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Canelés de Bordeaux using Björn's Beeswax in the Molds

Lara Boudreaux

Canelés de Bordeaux

Canelés de Bordeaux are the new cool pastry that you might have seen around town. These small cakes are so much more than just a cake. They are crispy on the outside but soft and gooey on the inside with a flavor like a bunt cake and warm crème anglaise. But the best part is the recipe uses beeswax to glaze the molds! It’s such a fun way to use beeswax in the kitchen.

I have been looking for a good recipe for canelés for a long time, and I finally found one that works at the relatively high altitude of the Colorado front range. It can be found here and is by the wonderful iFood Blogger from Toronto.

The recipe makes 14-16 canelés and is designed for 2” molds. The batter must be made a day ahead and chilled in the refrigerator so make sure you are planning accordingly. I don’t have the special copper molds for the recipe so I modified it to use the silicone molds that are cheaper and more widely available. That said I realize they're not nearly as good as the copper ones which I plan to get soon. Once I do I’ll modify the recipe to include directions for both types of molds here.

Ingredients:
2 vanilla beans (you can substitute 1 tsp. Vanilla extract but the beans yield a better final product)
2 cups (500 ml) cold whole milk
1 and ¼ cups (250 g) cane sugar (If you want less sweetness, use 1 cup, I used the full amount but I have a sweet tooth)
¾ cup (100 g) bread or all-purpose flour
3 and ½ Tbsp. (50 g) butter melted and cooled a bit
2 large eggs
2 egg yolks
4 Tbsp. dark rum, Meyer's is best 

For the mold coating:
Two bars of Björn’s Beeswax (30 g each)
6 Tbsp. (60 g) butter

Split your vanilla beans and scrape the seeds into a medium saucepan, add the pods and whole milk. If you are using vanilla extract, add it to the milk now. Bring the milk to a light simmer on medium and then turn off heat. Be careful to not let the milk boil over. 

In a mixing bowl, whisk the sugar, egg and egg yolks together. Slowly add the melted butter and mix well.

Take vanilla pods out of milk if using them. Add ¼ of the hot milk to the egg mixture and whisk. Then add the flour and mix until well combined. Slowly add the remaining milk to the mixture and continue to stir until well mixed. Now add the dark rum to the batter. These steps must be done in this order. By adding hot milk to the egg mixture you’re gently cooking the eggs and creating a custard which ensures the canelés have a perfect internal consistency.

The next step is to refrigerate the batter for 24 to 48 hours. The longer the better, even letting it go three days is a good idea if you have the time. The flavor and texture of the batter improve dramatically with chilling so it is a necessary step. The batter can be kept chilled for up to four days.

Once you are ready to use the batter, stir it for at least 2 min. with a whisk to ensure it is well blended.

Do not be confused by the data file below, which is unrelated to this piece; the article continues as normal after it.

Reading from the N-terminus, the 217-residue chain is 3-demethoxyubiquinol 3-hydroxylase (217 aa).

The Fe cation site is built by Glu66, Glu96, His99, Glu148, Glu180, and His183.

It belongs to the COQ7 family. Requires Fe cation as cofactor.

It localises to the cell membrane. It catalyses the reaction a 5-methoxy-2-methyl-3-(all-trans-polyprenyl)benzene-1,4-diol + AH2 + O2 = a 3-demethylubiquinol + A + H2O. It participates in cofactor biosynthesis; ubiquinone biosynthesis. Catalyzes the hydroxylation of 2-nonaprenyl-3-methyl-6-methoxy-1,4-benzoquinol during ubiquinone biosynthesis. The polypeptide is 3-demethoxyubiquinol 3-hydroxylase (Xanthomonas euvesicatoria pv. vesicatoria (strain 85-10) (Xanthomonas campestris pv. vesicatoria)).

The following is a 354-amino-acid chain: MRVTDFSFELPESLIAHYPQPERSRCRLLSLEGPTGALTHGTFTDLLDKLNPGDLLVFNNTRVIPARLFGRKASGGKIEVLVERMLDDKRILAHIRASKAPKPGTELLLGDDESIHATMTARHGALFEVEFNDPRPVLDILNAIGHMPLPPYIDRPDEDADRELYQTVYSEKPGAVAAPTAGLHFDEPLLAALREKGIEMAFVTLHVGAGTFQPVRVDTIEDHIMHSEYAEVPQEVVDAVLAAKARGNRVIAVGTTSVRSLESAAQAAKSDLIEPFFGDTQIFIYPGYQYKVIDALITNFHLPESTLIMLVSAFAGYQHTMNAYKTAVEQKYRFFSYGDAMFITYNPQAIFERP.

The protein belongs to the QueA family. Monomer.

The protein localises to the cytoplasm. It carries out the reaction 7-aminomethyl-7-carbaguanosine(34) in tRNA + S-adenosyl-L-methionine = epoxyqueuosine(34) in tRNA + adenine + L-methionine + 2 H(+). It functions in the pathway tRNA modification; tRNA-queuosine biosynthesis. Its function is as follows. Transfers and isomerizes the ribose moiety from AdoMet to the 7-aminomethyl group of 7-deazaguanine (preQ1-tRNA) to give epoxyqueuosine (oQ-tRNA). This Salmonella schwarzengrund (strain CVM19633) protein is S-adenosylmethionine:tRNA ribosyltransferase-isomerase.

Next, comes the beeswax part of the recipe! Melt the 60 g (two bars of Björn’s Colorado Honey Beeswax) together with the 6 Tbsp. of butter until fully melted. Use an old pot or pan to do this. You can easily find a cheap used pan at your local ARC or thrift store.

Quickly pour the butter beeswax mixture into your molds and then back into the pan, fully coating the molds. Working quickly is important and you might want to reheat the butter wax mixture once during the coating process. You are trying to get a thin coating on the molds. If you get extra butter beeswax on the top or outside of the mold, use a knife to remove it. Extra butter beeswax will burn during baking. Do not spill the butter beeswax, it is very tough to clean up! 

Once molds have been coated, turn them upside down on a cooling rack covered with a paper towel to cool and then fully cool in the freezer until ready to use for baking. Coating the molds in this way ensures the dark brown glossy surface that canelés are famous for. It’s also a really fun way to use beeswax!

Preheat oven to 550 F. Fill the cooled molds with batter to ¾” from the top. Line a baking sheet with foil and then place the full molds on that baking sheet. Bake them initially at the 550 F for 10 min. only. Once the 10 min. passes and without opening the oven, drop the temp to 425 F and then bake for 25 min. more. At this point, pull the canelés out of their molds (carefully, they are hot!) and put them on the lined sheet. Bake for 7-15 more min. until well browned, be sure to watch them, each oven is different so baking time here varies.

This is the part that is a compensation for not using copper molds. If you have copper molds, leave the canelés in their molds and bake for 40 min. instead of 30 min. and skip the step where I say to pull them out of the molds and bake more. 

Once well browned, remove the canelés from the oven. Place them on a cooling rack and let cool for 1 hour. They can be eaten warm but the flavor and texture are best once cooled.

Canelés should be eaten the same day they are baked, they can, however, be warmed at 425 F the next day to return them to their prime if you can't finish them all the day you make them. 3-5 min. at 425 F should do the trick. That said, I have a feeling that finishing them all in one day won't be an issue. 

Serve your canelés with tea and coffee or top them with cold unsweetened whipped cream. They make a luxurious dessert but are also lovely for an indulgent breakfast. Enjoy and comment here with questions or advice for others.